Three pro-abortion groups are mounting an all-out attack on a bill the House of Representatives will likely vote on soon that bans taxpayer funding of abortions across all government programs.
NARAL, Emily’s List and MoveOn are attacking the No Taxpayer Funding of Abortion Act, a bill the House Judiciary Committee approved earlier this month on a 23-14 vote that would ban taxpayer funding of abortions across all federal government departments and programs. The committee also removed a provision concerning forcible rape that abortion advocates had used to misconstrue the intent of the legislation.
The legislation had come under considerable attack from abortion advocates and Planned Parenthood. They have based their attacks on the bill on false claims that it would not allow abortion funding for all women who are victims of rape and incest because of changes to the definition of rape under the bill. However, the changed language has been dropped from the bill, supposedly neutralizing the issue.
NARAL president Nancy Keenan emailed her group’s supporters painting a significantly different picture of the legislation, and claiming the bill “could force sexual-assault survivors who access abortion care to prove the assault occurred.”
“Any bill that spurs the Internal Revenue Service to audit rape and incest survivors is beyond the pale. Yet Speaker Boehner has called this legislation a top priority. That’s why we’re teaming up with EMILY’s List and MoveOn.org to tell Speaker Boehner to stop this horrible bill,” she claimed. Although Keenan gave no proof as to how this would supposedly occur, she did admit the bill “originally included a provision that would have redefined rape” but that lawmakers decided to “strike it out” of the bill.
In a statement, Emily’s List added more attacks.
“Talk about putting government in our bedrooms,” its president, Stephanie Schriock, claimed. “The bait and switch Boehner and his allies have pulled on Americans continues with this latest major intrusion into the private medical decisions of women and their families — at a time when Americans want Washington focused on jobs, not prying into our private lives.”
During the committee debate, the party-line vote saw Republicans on the panel supporting the measure and Democrats on the committee voting against it, with the exception of Puerto Rico Del. Pedro Pierluisi. The vote now sends the legislation to the House floor, where it is expected to easily pass and be sent to the Senate. That’s where the difficulty in moving the legislation forward will begin because Senate Democrats are led by and controlled by abortion backers who may not allow a vote on the bill.
HR 3, the government-wide permanent prohibition on taxpayer funding for abortion, was introduced by Reps. Chris Smith, a New Jersey Republican, and Dan Lipinski, an Illinois Democrat.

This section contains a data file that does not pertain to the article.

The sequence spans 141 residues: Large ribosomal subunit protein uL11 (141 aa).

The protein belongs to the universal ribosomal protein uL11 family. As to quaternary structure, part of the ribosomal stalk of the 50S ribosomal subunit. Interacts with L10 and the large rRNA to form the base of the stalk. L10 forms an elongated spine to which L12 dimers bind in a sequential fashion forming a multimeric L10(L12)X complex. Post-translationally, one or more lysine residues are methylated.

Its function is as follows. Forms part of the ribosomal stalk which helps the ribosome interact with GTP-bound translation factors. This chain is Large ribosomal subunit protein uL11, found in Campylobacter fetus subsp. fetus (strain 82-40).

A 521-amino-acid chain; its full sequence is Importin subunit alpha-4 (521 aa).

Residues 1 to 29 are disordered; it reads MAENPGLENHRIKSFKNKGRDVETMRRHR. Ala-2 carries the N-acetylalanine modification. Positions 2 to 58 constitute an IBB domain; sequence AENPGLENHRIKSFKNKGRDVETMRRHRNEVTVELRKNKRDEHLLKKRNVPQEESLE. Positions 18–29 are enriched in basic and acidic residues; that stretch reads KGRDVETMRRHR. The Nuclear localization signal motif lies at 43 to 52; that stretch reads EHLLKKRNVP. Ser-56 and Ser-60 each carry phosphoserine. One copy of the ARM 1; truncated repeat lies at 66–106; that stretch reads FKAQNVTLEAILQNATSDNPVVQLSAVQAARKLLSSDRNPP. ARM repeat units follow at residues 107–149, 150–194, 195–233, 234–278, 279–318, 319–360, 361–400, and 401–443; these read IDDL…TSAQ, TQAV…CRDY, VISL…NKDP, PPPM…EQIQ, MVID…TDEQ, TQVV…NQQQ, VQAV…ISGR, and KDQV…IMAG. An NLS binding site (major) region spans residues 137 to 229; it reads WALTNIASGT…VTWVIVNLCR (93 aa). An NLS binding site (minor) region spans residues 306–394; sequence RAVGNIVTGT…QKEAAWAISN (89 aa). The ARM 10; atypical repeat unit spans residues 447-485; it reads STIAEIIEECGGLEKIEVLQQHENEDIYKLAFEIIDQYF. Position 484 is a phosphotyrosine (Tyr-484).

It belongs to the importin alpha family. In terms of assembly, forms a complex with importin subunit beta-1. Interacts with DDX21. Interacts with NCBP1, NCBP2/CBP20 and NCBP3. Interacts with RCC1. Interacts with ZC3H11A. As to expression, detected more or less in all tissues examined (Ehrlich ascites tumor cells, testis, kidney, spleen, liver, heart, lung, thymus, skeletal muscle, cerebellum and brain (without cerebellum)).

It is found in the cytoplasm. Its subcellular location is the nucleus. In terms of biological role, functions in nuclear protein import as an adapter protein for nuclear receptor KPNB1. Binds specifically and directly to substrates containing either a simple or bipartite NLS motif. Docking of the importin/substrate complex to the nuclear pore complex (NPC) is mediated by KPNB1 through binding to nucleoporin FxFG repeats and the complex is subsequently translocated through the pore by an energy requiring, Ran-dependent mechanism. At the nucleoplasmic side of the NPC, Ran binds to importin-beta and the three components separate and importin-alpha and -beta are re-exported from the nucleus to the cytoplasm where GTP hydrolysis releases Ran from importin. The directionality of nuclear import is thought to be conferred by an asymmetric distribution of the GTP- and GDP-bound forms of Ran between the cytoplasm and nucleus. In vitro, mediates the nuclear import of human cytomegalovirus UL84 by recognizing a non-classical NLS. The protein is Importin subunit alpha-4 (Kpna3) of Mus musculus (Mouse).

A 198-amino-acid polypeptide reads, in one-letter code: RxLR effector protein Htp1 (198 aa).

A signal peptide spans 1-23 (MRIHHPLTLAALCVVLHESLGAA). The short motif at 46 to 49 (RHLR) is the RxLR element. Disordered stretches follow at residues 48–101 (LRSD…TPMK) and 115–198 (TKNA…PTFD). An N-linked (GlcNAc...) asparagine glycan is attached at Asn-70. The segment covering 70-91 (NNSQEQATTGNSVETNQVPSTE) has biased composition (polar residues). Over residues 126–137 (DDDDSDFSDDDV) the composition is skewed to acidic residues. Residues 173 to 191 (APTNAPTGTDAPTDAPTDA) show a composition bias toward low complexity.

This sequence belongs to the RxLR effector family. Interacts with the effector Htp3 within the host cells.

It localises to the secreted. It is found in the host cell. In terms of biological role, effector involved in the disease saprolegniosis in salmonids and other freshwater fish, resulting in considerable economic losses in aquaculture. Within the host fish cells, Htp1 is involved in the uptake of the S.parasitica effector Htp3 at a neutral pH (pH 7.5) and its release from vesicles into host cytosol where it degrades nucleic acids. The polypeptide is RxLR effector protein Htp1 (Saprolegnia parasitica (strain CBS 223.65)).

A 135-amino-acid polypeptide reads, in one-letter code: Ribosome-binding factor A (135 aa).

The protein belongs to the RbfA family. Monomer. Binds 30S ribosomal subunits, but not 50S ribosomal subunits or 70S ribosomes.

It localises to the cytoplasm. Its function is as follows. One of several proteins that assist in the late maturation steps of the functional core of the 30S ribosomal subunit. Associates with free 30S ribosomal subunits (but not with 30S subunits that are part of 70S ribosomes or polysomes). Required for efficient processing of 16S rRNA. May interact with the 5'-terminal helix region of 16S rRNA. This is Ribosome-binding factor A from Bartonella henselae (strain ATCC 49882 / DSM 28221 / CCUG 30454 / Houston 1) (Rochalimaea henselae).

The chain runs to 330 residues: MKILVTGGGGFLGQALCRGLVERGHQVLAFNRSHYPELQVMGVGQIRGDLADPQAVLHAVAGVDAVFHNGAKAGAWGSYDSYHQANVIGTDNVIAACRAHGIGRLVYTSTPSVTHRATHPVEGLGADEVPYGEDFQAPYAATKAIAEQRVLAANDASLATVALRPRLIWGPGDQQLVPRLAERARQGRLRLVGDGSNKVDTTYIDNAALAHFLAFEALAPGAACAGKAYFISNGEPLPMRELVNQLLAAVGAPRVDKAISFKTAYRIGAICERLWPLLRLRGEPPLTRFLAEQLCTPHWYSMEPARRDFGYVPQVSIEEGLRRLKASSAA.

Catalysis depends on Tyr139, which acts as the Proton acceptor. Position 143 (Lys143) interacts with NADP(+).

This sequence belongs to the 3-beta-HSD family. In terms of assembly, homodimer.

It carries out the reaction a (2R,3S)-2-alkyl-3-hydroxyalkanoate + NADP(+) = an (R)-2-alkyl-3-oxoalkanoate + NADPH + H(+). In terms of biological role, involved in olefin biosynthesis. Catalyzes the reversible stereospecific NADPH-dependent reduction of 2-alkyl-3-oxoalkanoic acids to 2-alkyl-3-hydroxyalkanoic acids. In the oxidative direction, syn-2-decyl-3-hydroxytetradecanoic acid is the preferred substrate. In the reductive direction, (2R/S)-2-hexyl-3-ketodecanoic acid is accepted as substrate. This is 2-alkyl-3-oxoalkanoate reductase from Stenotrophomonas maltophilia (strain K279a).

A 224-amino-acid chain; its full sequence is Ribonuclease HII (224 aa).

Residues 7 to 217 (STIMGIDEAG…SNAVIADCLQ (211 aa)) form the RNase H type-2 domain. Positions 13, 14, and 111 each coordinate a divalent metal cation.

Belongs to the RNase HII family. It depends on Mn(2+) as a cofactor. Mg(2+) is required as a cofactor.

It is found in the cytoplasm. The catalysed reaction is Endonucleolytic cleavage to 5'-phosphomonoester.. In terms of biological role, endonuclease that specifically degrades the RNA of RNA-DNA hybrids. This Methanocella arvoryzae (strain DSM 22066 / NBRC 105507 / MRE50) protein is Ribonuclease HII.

After the vote, Smith told LifeNews.com he was thankful for the committee approving the bill.
“I want to thank my good friend, Congressman Trent Franks (AZ-02) for his leadership on the Judiciary Committee and his unwavering defense of the right to life for all human beings,” Smith said. “I also thank Chairman Lamar Smith and my colleagues on the Judiciary Committee for their strong support of this important bill which will ensure that taxpayers are not complicit in paying for the taking of innocent human life.”
“Abortion is not health care. And polls show that taxpayers strongly oppose publicly funded abortion—67 percent according to a recent Quinnipiac University poll,” Smith said. “Our new bill is designed to permanently end any U.S. government financial support for abortion whether it be direct funding or by tax credits or any other subsidy.”
“President Obama has said he wants abortion to be rare,” Smith said. “Well, Mr. Obama, here is a bill for you. Even the Guttmacher Institute, the former research arm of Planned Parenthood, says that taxpayer funding bans are a proven abortion reduction method. According to Guttmacher, studies show that when abortion is not publicly funded, abortions in the covered population are reduced by roughly 25 percent.”
The bill also codifies the Hyde-Weldon conscience clause that is part of the Hyde amendment. The conscience clause ensures that recipients of federal funding do not discriminate against health care providers, including doctors, nurses and hospitals, because the providers do not provide, pay for, provide coverage of, or refer for abortions.
“The conscience clause is a critical part of the law which protects health care providers who do not want to take part in the abortion business,” Smith said. “Without it, people could be forced to participate in something they strongly believe to be morally wrong. Without it, faith-based hospitals could lose funding.”
The measure, which enjoys strong support from pro-life groups makes what are annual battles to stop abortion funding permanent federal law. When it comes to taxpayer funding of abortions from the federal government, pro-life advocates have to fight several battles annually in Congress to ensure abortions are not funded in programs ranging from HHS and USAID to health care and the District of Columbia.
When Congress changes hands from Republicans to Democrats, these provisions are sometimes lifted — as in the case of taxpayer funding for abortions in the District of Columbia, which is now currently allowed after years of prohibiting them.